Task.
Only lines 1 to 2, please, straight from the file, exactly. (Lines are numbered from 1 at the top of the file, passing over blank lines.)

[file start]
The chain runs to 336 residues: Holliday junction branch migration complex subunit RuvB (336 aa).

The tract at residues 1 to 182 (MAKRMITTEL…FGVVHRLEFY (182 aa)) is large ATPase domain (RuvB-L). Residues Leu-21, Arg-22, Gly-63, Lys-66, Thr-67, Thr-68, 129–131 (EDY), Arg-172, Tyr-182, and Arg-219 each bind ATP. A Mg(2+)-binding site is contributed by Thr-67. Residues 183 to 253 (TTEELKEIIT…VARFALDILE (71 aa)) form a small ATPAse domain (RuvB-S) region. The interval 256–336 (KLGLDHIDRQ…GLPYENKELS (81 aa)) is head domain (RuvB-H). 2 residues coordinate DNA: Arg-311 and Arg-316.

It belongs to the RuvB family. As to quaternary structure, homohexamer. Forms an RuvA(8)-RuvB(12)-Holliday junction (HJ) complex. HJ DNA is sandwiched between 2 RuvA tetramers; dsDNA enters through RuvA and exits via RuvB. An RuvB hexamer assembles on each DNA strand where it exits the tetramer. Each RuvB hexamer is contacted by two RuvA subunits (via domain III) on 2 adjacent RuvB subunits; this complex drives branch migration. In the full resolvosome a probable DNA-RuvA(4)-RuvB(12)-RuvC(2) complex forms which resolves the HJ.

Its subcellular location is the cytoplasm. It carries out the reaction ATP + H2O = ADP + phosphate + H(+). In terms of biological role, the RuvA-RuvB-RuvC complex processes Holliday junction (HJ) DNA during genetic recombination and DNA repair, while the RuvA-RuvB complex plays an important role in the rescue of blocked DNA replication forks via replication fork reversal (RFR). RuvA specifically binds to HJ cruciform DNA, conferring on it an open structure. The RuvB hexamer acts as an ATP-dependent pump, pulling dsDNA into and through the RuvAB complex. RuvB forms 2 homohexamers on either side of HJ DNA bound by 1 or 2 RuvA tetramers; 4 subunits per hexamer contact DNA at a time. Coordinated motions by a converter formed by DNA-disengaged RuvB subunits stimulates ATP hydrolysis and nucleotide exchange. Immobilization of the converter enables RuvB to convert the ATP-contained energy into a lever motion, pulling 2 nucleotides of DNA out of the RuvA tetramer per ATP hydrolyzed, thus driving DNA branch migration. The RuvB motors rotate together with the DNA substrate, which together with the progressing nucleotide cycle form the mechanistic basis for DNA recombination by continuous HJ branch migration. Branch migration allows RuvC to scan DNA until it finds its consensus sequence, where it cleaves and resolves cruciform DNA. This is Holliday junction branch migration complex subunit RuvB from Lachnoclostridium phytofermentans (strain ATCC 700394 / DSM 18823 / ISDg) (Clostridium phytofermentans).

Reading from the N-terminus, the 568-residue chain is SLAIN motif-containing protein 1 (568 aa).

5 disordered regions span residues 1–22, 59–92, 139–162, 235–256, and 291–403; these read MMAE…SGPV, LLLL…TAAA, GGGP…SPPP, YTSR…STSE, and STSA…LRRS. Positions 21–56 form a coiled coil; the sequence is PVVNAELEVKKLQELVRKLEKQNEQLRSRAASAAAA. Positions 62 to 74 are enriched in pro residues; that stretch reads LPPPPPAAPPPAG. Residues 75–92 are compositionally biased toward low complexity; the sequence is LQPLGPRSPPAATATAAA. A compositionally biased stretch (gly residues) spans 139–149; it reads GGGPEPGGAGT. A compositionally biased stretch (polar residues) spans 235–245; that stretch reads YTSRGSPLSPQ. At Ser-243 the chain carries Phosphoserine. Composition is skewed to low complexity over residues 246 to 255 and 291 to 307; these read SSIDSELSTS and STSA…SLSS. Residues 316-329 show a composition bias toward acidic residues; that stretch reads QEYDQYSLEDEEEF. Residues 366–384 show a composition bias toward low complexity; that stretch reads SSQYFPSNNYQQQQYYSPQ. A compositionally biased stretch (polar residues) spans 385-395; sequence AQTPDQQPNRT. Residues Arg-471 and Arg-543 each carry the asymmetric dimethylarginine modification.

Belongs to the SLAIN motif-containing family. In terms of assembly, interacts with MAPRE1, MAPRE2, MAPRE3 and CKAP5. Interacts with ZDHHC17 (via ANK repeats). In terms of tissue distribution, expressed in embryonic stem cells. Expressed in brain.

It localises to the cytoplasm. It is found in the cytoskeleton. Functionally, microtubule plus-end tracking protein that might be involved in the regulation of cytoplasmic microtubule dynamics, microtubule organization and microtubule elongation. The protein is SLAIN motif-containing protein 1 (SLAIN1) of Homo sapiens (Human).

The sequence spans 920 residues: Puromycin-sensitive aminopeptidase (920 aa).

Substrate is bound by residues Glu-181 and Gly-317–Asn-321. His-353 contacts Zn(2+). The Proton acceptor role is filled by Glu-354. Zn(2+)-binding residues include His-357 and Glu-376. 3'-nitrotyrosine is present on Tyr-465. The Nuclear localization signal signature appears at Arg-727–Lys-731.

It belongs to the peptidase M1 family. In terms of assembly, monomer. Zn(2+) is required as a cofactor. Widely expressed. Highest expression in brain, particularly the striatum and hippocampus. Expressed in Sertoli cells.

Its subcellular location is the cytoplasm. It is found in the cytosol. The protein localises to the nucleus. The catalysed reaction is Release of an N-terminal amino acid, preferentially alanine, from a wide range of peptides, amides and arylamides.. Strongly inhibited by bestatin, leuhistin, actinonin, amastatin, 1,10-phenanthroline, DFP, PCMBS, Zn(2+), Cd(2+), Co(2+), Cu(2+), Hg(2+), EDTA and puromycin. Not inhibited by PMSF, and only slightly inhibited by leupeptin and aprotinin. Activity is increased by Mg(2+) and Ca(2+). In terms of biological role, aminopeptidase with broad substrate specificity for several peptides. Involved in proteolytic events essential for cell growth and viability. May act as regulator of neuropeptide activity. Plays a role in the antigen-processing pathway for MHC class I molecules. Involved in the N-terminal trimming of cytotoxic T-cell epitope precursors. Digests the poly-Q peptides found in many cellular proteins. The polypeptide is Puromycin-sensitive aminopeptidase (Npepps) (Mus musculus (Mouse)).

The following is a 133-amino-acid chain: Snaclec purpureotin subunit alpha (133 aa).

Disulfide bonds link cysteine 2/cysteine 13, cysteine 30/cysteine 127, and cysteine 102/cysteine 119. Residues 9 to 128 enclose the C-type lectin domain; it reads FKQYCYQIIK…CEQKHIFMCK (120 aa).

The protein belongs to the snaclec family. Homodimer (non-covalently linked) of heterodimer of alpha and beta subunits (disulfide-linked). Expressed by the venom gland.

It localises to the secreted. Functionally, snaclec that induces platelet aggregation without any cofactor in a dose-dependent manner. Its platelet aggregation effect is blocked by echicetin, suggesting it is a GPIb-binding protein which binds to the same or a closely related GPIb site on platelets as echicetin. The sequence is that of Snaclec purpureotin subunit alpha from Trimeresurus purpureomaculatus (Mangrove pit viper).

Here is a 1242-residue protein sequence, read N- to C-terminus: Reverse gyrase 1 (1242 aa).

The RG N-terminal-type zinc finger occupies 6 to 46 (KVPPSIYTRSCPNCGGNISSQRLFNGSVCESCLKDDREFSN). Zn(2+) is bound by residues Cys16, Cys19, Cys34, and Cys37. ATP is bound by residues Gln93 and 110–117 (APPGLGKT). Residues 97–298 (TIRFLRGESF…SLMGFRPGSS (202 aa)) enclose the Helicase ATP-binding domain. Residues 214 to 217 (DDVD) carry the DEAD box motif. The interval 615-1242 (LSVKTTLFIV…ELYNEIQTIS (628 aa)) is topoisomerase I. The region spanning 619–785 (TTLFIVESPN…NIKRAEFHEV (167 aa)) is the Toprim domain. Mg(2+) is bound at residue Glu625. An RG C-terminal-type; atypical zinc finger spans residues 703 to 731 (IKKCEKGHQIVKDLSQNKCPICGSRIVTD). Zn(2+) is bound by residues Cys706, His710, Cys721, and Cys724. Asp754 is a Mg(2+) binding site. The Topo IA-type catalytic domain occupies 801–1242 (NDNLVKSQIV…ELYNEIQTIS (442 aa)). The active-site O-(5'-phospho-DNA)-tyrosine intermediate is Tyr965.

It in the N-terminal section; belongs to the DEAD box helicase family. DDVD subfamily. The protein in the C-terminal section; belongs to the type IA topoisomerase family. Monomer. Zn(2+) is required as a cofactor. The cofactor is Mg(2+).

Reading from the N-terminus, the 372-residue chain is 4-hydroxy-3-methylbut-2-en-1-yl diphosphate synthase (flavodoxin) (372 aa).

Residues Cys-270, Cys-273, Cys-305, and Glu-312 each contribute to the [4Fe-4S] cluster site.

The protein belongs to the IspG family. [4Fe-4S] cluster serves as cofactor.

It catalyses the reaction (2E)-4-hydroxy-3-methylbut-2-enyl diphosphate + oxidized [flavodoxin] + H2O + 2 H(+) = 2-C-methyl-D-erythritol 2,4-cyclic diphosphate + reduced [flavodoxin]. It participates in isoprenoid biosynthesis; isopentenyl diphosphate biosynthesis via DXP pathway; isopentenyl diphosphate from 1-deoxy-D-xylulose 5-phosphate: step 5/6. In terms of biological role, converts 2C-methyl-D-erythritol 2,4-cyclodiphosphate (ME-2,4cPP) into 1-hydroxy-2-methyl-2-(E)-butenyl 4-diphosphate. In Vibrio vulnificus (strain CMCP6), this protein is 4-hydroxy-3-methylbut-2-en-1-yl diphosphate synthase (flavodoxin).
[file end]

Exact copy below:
The chain runs to 336 residues: Holliday junction branch migration complex subunit RuvB (336 aa).

The tract at residues 1 to 182 (MAKRMITTEL…FGVVHRLEFY (182 aa)) is large ATPase domain (RuvB-L). Residues Leu-21, Arg-22, Gly-63, Lys-66, Thr-67, Thr-68, 129–131 (EDY), Arg-172, Tyr-182, and Arg-219 each bind ATP. A Mg(2+)-binding site is contributed by Thr-67. Residues 183 to 253 (TTEELKEIIT…VARFALDILE (71 aa)) form a small ATPAse domain (RuvB-S) region. The interval 256–336 (KLGLDHIDRQ…GLPYENKELS (81 aa)) is head domain (RuvB-H). 2 residues coordinate DNA: Arg-311 and Arg-316.